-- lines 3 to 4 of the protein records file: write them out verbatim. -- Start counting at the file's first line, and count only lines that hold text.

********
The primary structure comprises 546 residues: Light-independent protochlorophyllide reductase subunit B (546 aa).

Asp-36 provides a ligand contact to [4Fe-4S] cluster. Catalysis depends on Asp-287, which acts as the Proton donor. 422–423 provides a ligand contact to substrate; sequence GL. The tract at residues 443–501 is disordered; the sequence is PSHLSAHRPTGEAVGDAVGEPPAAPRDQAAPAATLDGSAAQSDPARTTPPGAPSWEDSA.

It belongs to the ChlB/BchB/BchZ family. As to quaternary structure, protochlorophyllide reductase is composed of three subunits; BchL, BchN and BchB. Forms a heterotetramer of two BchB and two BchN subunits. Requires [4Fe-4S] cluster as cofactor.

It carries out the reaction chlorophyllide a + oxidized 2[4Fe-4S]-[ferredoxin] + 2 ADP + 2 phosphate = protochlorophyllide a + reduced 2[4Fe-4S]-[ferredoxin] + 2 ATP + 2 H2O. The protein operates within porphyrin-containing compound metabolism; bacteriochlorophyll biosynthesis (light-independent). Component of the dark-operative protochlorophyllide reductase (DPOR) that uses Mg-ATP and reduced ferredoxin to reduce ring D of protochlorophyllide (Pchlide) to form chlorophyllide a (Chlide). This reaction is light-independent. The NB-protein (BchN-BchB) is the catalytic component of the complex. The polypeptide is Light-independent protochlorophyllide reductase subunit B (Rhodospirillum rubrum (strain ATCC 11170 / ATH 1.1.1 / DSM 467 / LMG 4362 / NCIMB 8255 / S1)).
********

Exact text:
It belongs to the ChlB/BchB/BchZ family. As to quaternary structure, protochlorophyllide reductase is composed of three subunits; BchL, BchN and BchB. Forms a heterotetramer of two BchB and two BchN subunits. Requires [4Fe-4S] cluster as cofactor.

It carries out the reaction chlorophyllide a + oxidized 2[4Fe-4S]-[ferredoxin] + 2 ADP + 2 phosphate = protochlorophyllide a + reduced 2[4Fe-4S]-[ferredoxin] + 2 ATP + 2 H2O. The protein operates within porphyrin-containing compound metabolism; bacteriochlorophyll biosynthesis (light-independent). Component of the dark-operative protochlorophyllide reductase (DPOR) that uses Mg-ATP and reduced ferredoxin to reduce ring D of protochlorophyllide (Pchlide) to form chlorophyllide a (Chlide). This reaction is light-independent. The NB-protein (BchN-BchB) is the catalytic component of the complex. The polypeptide is Light-independent protochlorophyllide reductase subunit B (Rhodospirillum rubrum (strain ATCC 11170 / ATH 1.1.1 / DSM 467 / LMG 4362 / NCIMB 8255 / S1)).